|Journal||Relations Industrielles / Industrial Relations|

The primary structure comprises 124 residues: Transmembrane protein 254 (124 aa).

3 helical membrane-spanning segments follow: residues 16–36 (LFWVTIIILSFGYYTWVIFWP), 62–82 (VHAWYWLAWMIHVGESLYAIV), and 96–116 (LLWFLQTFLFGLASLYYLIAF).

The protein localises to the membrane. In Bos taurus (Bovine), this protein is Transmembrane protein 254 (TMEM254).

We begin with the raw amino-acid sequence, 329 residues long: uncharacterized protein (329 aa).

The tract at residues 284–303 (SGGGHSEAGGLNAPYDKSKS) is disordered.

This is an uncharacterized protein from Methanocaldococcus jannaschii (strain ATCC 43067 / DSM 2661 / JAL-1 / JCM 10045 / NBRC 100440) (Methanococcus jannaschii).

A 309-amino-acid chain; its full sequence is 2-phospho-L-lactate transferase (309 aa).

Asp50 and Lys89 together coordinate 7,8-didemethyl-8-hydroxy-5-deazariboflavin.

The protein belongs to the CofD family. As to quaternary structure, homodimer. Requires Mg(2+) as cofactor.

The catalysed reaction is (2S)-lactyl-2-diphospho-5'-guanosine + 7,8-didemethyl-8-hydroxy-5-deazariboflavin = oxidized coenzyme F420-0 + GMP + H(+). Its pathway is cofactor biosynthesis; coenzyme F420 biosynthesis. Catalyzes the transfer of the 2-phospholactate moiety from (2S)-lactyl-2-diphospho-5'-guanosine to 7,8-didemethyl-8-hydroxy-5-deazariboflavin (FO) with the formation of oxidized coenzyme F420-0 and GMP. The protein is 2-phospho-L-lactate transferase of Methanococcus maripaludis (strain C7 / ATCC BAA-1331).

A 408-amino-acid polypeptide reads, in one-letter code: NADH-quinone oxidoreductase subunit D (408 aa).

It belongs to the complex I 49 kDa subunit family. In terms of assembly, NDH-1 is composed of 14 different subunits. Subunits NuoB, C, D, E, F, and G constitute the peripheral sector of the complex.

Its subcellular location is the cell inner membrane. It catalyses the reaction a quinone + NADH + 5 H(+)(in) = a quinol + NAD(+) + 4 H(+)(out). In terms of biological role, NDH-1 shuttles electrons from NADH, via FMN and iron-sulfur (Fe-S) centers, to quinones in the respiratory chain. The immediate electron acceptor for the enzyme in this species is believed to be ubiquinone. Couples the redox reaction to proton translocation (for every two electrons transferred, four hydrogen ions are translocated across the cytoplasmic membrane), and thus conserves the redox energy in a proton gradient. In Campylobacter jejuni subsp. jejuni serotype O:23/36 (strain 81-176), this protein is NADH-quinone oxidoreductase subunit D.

The 2008 financial crisis had a tremendous impact on the Greek economy and society. Since 2010, widespread popular mobilizations have emerged against the austerity measures that were part of the bail-out package proposed to the Greek governments by the Troika of creditors (EU-ECB-IMF). Yet the institutional trade unions have failed to impede the reduction of wage earners’ income, which, by 2013, had dropped by 50% compared to 2008 levels. These unions have also been largely unable to confirm their leading role in mobilizing the working population. This article examines the reasons for the failure of the institutional trade unions to adequately address the austerity challenge. We consider that the explanation of their shortcomings lies in the generic challenges and problems contemporary trade unions are facing, as documented in the relevant international literature, as well as the specific particularities and traits of the Greek socio-political context. We also investigate the alternatives proposed by militant, grassroots labour organizations, such as neighbourhood-based workers’ clubs, industry sector or company-based unions populated by precarious workers, and occupied, self-managed companies. After identifying the strong points of the latter’s contributions, as well as the problems and challenges they are facing, we conclude that a diversified and innovative approach is required on the part of the labour movement in order to simultaneously address and exploit all sources of workers’ power. The article concludes that a process of strategic rapprochement between mainstream and radical unions in Greece is necessary.